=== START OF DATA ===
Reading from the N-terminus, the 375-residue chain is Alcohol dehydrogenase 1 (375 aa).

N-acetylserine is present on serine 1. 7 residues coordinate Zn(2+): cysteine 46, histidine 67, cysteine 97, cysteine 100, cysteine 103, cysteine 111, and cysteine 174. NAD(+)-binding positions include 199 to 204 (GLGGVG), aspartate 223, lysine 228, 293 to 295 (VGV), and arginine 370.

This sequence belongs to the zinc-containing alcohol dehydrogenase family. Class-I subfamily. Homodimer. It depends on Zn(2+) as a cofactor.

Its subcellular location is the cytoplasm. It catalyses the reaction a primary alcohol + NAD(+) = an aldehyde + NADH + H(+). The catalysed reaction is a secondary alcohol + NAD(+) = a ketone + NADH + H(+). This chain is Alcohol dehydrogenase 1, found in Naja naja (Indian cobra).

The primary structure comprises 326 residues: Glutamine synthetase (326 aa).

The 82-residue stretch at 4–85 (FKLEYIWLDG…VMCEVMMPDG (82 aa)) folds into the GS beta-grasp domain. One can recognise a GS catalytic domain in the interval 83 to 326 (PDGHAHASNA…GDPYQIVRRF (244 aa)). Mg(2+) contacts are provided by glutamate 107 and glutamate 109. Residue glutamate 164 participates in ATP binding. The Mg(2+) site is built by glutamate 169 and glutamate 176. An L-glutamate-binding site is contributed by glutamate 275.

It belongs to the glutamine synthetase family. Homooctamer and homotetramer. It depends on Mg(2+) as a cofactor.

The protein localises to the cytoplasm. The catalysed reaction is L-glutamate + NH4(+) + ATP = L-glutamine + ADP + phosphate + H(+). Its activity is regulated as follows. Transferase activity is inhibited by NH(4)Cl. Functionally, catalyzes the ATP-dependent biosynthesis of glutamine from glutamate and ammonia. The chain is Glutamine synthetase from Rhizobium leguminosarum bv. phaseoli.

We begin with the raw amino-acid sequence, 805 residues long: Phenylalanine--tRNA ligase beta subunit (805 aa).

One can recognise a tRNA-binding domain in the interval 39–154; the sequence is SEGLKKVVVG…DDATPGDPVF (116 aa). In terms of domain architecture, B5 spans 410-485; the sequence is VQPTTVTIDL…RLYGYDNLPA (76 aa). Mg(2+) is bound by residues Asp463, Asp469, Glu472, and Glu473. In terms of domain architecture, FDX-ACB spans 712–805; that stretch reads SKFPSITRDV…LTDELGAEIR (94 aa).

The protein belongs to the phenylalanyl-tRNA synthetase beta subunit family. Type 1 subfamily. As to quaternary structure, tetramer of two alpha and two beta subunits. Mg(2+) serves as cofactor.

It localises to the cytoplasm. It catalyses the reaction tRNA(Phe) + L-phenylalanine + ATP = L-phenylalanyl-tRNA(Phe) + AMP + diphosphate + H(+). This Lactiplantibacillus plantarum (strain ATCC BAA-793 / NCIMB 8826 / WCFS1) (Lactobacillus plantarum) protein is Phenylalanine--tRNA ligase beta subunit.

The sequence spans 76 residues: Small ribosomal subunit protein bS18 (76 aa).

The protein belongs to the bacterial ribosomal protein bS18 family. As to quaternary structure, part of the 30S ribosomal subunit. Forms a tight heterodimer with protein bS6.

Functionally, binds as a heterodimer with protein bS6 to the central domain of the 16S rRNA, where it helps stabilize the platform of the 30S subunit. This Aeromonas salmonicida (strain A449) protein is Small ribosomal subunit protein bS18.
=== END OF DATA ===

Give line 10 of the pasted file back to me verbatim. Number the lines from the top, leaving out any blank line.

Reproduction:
One can recognise a tRNA-binding domain in the interval 39–154; the sequence is SEGLKKVVVG…DDATPGDPVF (116 aa). In terms of domain architecture, B5 spans 410-485; the sequence is VQPTTVTIDL…RLYGYDNLPA (76 aa). Mg(2+) is bound by residues Asp463, Asp469, Glu472, and Glu473. In terms of domain architecture, FDX-ACB spans 712–805; that stretch reads SKFPSITRDV…LTDELGAEIR (94 aa).